China's CNOOC Ltd said Monday it has agreed to pay $570 million for one-third of US firm Chesapeake Energy's shale oil and gas drilling project in the American states of Colorado and Wyoming.The investment in the 800,000-acre (323,749-hectare) project in two basins is the second deal between the firms since October and signals greater efforts by both energy-guzzling countries to develop the hard-to-reach resources.
Skeptics are too quick to dismiss the potential expansion of horizontal drilling and hydraulic fracturing to other shale areas in the United States and around the world.
Based on early setbacks and the slow rate of progress outside Bakken and Eagle Ford, they doubt whether the revolution can be replicated. But shale entrepreneurs are investing heavily to prove them wrong.
So far, the North American shale revolution has been confined to two states, Texas and North Dakota, at least as far as oil is concerned.
Chesapeake Energy filed a lawsuit against its co-founder and former CEO Aubrey McClendon on Tuesday. The US oil and natural gas company has accused Mr. McClendon of theft of confidential company information towards the end of his tenure at Chesapeake. Chesapeake alleges the information was used to establish a new oil venture that came in direct with the Oklahoma-based company. According to a civil complaint filed in the Oklahoma County District Court, Mr.
China’s CNOOC Ltd. has sketched out designs for a massive new liquefied natural gas project on the British Columbia coast, cementing plans for an energy link between Canada and the fast-growing Pacific market roughly one year after its acquisition of struggling Nexen Inc.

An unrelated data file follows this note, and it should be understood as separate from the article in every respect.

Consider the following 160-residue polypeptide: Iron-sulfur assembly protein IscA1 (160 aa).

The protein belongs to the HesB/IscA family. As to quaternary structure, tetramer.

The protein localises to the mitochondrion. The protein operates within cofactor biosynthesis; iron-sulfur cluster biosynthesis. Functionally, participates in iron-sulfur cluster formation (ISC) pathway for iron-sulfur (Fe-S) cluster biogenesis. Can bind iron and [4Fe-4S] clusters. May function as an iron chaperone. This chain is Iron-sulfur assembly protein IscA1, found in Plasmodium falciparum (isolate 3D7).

By Bret Jensen:Domestic energy production has exponentially increased over the last few years due to fracking technology. No place has ramped up energy production more than the Bakken reserves. Numerous E&P outfits with shale acreage/production have seen their shares doubled, tripled or more in the past twelve to eighteen months, and it is certainly harder to find bargains now than it was in 2010.
China’s plans to unlock what could be the world’s biggest shale gas reserves risk running further off track after 16 firms awarded exploration rights in the latest auction lacked one core skill – not one has drilled a gas well before.
Beijing is hoping shale gas can transform the country in the same way as the U.S. boom, though to date there has been little commercial production and a target of producing 6.5 billion cubic metres of gas by 2015 in the world’s biggest energy consumer looks out of reach, according to industry experts.
China National Petroleum Corp., the country’s biggest oil company, is seeking its first stake in the U.S. as Chinese explorers with US$40-billion of cash try to join an energy renaissance unlocking billions of barrels of crude.
“We are currently studying” investing in U.S. oil, Jiang Jiemin, chairman of the state-run company, said Monday at the National People’s Congress meetings in Beijing. Domestic rival China Petrochemical Corp. last month agreed to buy stakes in an Oklahoma field from Chesapeake Energy Corp. for US$1.02-billion.
1. CNNMoney -- "Ohio hasn't been an oil powerhouse for nearly 100 years. But thanks to controversial new drilling technology, the state that once produced a third of the nation's crude and was the birthplace of John D.